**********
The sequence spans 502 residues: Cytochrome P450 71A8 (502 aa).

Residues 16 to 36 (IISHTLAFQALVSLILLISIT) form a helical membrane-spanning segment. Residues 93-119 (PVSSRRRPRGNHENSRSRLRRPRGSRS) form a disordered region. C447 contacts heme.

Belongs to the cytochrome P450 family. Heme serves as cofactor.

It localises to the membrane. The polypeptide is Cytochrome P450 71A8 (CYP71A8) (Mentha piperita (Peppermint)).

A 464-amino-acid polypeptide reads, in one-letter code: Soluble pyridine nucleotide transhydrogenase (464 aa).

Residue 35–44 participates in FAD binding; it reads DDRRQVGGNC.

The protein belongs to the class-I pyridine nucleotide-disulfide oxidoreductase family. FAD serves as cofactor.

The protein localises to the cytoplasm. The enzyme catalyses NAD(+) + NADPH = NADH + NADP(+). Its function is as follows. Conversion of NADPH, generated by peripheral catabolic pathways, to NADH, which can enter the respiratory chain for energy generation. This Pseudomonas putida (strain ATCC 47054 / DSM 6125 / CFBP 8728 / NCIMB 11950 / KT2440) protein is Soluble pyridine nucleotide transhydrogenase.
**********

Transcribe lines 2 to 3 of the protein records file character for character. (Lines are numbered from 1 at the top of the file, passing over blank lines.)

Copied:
Residues 16 to 36 (IISHTLAFQALVSLILLISIT) form a helical membrane-spanning segment. Residues 93-119 (PVSSRRRPRGNHENSRSRLRRPRGSRS) form a disordered region. C447 contacts heme.

Belongs to the cytochrome P450 family. Heme serves as cofactor.